2. You can use your U drive for your lab work. All submissions are to Canvas. You can create a folder in it which is called lab1. To create a folder, right-click with the mouse anywhere in the window that shows your U drive,  and select “New” from the menu, followed by “folder” (Figure 8a).

Figure 8a: Creating a new folder

III. Becoming familiar with jGRASP – your first Hello World Java program

Now that you have completed the perfunctory “paper work,” it's time to write some code. jGRASP is a lightweight Integrated Development Environment (IDE). You will be using it throughout this course to write, compile, debug, and execute your Java programs, as was discussed in lecture.

1. To start jGRASP, mouse-click on the windows icon in the lower-left hand corner of the desktop. If the jGRASP icon does not appear in the list of programs, type “jgrasp” into the search box. When found, click on the jGRASP icon, which looks like the following: 
jGRASP has several panels (Figure 9) and icon buttons. You'll explore some of these today. In this (and subsequent) labs, if you are asked to “write” java code, mouse-click inside the editor panel, and type java code into that panel.

Figure 9: jGRASP's editor panel is where you input java code. The file panel displays .java (and .class) files that you have created. The compile messages panel is where jGRASP displays compilation messages when you compile your code. The run I/O panel (not shown) shows the output that is generated by your program.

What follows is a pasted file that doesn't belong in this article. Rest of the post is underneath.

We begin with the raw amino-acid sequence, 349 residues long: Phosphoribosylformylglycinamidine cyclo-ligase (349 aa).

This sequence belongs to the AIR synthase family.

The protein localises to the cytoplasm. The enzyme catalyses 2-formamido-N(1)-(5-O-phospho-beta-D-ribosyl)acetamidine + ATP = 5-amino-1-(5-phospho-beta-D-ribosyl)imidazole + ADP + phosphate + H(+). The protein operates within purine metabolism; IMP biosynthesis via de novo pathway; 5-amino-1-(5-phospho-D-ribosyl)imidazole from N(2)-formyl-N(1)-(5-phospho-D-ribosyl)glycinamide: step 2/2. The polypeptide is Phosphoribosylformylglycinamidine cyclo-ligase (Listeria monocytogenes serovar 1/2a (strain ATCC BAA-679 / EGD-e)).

2. To create a new java file, mouse-click on the file menu, then select new, and finally click on Java
(Figure 10). Note there may be several other options other than Java on your computer.



Figure 10: To create a new java file, select the New option from the File menu, followed by the Java option.

3. Using the keyboard, type the text that is shown in Figure 11, into the editor panel of the new java file that you just opened.  Type the code EXACTLY as shown. Be careful to include semicolons and brackets, and to use proper capitalization.  Change the comments accordingly, by adding your name to the right of “Author” and the date. Remember that adding blank lines makes your code easier to read.

On all submissions, you will always be graded off for not including the three comment lines: name, date, file/description.

Figure 11: Text for the HelloWorld java program.

4. Once you've entered the text in Figure 11 into the editor panel of jGRASP, save your code into a file that is called Recall from lecture that the name of the .java file must end in .java. To save a file, click on the save button (Figure 12a). A menu/dialogue box will appear, and will ask you where you want to save your file.
Upload your file to Canvas lab1.
Ignore the “.class” file. I will try to have the Canvas upload link in two locations: The week it is done and the Labs module. When you have successful saved your file in the right location, it should appear in the file panel as

Figure 12a.   The save button

Figure 12b   The compile button

Figure 12c   The run button

Figure 12d   The line-numbering button